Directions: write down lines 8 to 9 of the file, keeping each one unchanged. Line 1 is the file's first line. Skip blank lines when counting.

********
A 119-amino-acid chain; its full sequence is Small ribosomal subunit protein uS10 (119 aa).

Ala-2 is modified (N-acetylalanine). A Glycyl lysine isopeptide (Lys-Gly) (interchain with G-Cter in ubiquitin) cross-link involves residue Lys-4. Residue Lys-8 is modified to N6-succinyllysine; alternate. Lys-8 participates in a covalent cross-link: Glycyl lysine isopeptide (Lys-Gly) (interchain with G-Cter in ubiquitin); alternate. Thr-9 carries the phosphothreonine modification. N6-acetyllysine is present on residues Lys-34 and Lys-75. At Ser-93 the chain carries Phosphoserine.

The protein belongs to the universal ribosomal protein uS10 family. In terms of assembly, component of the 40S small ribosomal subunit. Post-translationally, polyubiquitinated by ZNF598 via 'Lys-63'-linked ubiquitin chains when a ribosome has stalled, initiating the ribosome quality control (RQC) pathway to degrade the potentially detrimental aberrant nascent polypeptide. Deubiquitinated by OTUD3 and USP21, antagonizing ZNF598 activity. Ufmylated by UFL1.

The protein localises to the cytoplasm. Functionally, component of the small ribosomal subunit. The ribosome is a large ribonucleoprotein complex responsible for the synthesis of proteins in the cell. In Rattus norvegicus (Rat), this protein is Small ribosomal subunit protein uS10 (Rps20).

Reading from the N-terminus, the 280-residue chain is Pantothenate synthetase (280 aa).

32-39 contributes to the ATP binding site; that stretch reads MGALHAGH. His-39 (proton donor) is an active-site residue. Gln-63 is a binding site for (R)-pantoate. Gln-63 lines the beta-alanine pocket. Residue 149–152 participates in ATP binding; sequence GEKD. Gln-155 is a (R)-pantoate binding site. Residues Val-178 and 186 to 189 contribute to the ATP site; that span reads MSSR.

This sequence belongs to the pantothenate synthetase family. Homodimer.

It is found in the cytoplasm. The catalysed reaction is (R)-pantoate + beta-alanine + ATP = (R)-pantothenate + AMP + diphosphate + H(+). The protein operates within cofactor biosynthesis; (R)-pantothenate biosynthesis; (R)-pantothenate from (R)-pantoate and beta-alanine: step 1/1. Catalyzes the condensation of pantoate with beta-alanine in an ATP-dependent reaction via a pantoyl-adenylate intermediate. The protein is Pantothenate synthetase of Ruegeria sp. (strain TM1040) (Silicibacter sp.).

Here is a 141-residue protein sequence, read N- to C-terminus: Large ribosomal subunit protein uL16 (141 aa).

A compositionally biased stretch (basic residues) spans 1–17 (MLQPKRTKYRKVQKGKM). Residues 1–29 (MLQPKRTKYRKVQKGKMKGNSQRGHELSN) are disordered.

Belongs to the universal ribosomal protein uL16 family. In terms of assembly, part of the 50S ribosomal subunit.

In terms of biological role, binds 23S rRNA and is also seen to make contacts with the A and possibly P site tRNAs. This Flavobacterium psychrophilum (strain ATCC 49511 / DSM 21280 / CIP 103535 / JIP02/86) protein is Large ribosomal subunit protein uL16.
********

It is found in the cytoplasm. The catalysed reaction is (R)-pantoate + beta-alanine + ATP = (R)-pantothenate + AMP + diphosphate + H(+). The protein operates within cofactor biosynthesis; (R)-pantothenate biosynthesis; (R)-pantothenate from (R)-pantoate and beta-alanine: step 1/1. Catalyzes the condensation of pantoate with beta-alanine in an ATP-dependent reaction via a pantoyl-adenylate intermediate. The protein is Pantothenate synthetase of Ruegeria sp. (strain TM1040) (Silicibacter sp.).

Here is a 141-residue protein sequence, read N- to C-terminus: Large ribosomal subunit protein uL16 (141 aa).